AngularJS vs Facebook React Cage Match

Currently I am working on an enterprise application with an AngularJS frontend and Web API backend.  In parts of the application the page load time in unbearable.  This is especially noticeable on pages with Angular repeater directives with around 100 items or more (even in Chrome).  This lead me to look at how we could speed up these slow pages and I stumbled across Facebook React.

The following demo is well worth checking out if you haven’t heard of Facebook React:

Facebook React is built for speed. The rendering model takes a very different approach to other two way binding libraries such as AngularJS or Knockout. Traditionally two way binding libraries rebuilt every changed element in the DOM every time any element changes.  This can obviously lead to redundant work. Facebook react works in a different way.  It builds a virtual DOM in the background and computes the minimum set of operations needed to transform the virtual DOM based on the changes made. This means that there are no wasted operations. This is a bit like the concept that is used in a 3D games where objects that are completely hidden from vision are not drawn and then drawn over they are simply not drawn at all.

To test which is faster I have built a simple angular app that tests an Angular repeater against a react component. The app simply creates an array of x size and then binds that array to the Angular repeater or React component (depending which button you click) and times it.

To implement the app I started with the angular-seed project as it gives you an out of the box AngularJS app (complete with node web server).  For angular I am using a straight forward repeater bound to the array.  To time how long the binding takes in angular I am using a directive:

.directive('postRepeatDirective', ['$timeout',  function($timeout) {
	return {
		link: function(scope, element) {
			if (scope.$last){
					var end = new Date();
					$('#results').text("## Angular rendering list took: " + (end - scope.startTime) + " ms");

This function checks for when the $last element is bound by the ngRepeat directive. When it is it assumes that all of the elements have been bound so it stops the timer. The start time is set when you click the button.

For Facebook React things are very similar. Except we are using a directive to do all of the work:

directive('reactRepeater', [function() {
    return {
      restrict: 'E',
      link: function(scope, element) {
        scope.$watch('reactArray', function(newVal, oldVal) {

            array: scope.reactArray
          }), document.getElementById('reactResults'), function(){

          	var end = new Date();
          	if (scope.reactArray.length > 0){
        		$('#results').text("## React rendering list took: " + (end - scope.startTime) + " ms");
        }, true);


We are using this directive to delegate the rendering to react. React has a method called renderComponent. It’s first argument is the component you want to render. We are rendering our ReactResults component and passing it the array. The second argument is the element where you want that component to render. The third argument is a callback that fires when React has finished rendering the component so this is where we can put our timing logic.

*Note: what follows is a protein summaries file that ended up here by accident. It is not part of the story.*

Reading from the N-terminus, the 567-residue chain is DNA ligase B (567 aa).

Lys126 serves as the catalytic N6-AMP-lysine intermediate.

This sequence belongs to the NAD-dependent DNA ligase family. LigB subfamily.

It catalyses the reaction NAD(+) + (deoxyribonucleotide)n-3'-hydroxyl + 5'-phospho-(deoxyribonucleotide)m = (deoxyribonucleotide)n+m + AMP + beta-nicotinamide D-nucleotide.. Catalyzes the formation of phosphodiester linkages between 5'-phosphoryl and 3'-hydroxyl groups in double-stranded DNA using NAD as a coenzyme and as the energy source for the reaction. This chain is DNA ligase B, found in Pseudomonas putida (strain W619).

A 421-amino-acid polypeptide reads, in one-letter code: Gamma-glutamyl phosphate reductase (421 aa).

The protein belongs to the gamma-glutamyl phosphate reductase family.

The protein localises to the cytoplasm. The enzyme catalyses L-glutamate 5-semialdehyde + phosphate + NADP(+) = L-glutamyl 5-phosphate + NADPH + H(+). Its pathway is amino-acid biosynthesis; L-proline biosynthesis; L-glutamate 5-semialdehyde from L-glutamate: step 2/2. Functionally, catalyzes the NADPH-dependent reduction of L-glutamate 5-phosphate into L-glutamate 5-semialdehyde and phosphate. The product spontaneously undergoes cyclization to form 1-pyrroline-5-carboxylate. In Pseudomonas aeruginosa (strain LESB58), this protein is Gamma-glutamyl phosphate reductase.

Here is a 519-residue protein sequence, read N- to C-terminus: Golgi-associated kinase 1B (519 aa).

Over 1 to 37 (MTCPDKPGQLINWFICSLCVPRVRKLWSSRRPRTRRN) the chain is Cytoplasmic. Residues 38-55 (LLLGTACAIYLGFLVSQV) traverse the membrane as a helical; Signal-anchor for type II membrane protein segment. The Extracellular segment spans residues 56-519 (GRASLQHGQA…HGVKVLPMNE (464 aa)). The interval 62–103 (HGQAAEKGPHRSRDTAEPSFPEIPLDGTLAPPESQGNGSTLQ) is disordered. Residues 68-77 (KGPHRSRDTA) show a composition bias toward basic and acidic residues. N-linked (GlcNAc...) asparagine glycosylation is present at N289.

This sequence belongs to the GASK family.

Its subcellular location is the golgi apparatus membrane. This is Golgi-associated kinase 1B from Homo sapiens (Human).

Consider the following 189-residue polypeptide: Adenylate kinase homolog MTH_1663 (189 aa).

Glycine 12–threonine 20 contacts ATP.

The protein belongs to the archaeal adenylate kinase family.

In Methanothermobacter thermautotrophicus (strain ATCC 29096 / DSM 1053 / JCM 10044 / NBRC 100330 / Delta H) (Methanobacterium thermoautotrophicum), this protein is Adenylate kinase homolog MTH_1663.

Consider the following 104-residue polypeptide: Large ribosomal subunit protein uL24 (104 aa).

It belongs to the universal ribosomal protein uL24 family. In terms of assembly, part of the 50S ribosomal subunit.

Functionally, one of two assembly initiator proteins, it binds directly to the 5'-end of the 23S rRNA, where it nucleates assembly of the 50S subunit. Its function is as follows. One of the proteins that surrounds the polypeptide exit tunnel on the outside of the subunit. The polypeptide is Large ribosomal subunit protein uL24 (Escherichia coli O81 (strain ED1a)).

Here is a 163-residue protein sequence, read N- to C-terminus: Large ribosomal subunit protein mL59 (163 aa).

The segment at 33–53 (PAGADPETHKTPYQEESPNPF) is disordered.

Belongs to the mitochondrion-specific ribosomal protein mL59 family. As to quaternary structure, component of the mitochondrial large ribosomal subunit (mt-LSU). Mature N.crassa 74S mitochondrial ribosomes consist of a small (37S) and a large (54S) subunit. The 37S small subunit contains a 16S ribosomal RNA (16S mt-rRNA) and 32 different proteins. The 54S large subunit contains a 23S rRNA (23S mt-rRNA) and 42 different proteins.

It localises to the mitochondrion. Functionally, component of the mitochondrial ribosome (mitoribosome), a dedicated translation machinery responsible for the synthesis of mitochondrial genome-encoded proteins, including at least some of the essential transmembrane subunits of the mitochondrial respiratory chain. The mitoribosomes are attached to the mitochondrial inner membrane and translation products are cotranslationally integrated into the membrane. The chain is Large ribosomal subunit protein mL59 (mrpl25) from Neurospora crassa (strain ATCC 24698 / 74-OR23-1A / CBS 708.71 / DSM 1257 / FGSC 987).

The React component looks like:

var ReactResults = React.createClass({
  render: function() {

   var results = [];
   for(var i=0; i<this.props.array.length; i++){
   	results.push(React.DOM.p({}, 'Hello'))

    return React.DOM.div({}, results);

The astute reader will have noticed that we are still using AngularJS to watch the array. Indeed we are and this will alter the results. The reason for this is that I wanted to test React in the context of using it just for the rendering inside an AngularJS app. React only provides rendering capabilities. As is stated on React’s site they are the V in View in the usual MV* para-dime. You still need a framework to combine with React to get all of the other goodness you normally want when building a rich web application.

Onto the results. The following data shows how long it took Angular and React to render ever increasing numbers of array elements.  The times are in milliseconds.

Elements Angular React
10 5.33 2.00
100 35.00 9.33
1,000 201.33 57.67
10,000 2,064.67 383.00




As I tried to increase the number of elements further Angular started to crash my browser :(.  As you can see from the graph above Angular is on an exponential curve as the number of elements increase.

The data confirms what is promised by the React guys. That React is a lightning fast rendering framework. Remember it has been hampered in these tests as it was bootstrapped by Angular!  The test proves that due to the modular nature of Angular it is easy to swap out the rendering part with another rendering engine such as React. This means that if you have an existing Angular application and you want a performance increase then using React components inside directives is a good solution.

To reiterate again Angular does give you a nice structure to your code. So using it along with something like React gives you both an awesome framework for structuring large applications and a fast(er) rendering than you would out of the box with Angular.

The code used for these tests is all up in github so you can run them for yourselves.  You will need node and git installed . If you want to run the application yourself follow these instructions:

git clone
cd AngularVsReact
npm install
node ./scripts/web-server.js

Now the app should be running. Access it by hitting http://localhost:3000/app/index.html. Give it a try. As always comments welcome. I would be keen to hear of your experiences with Angular and React.


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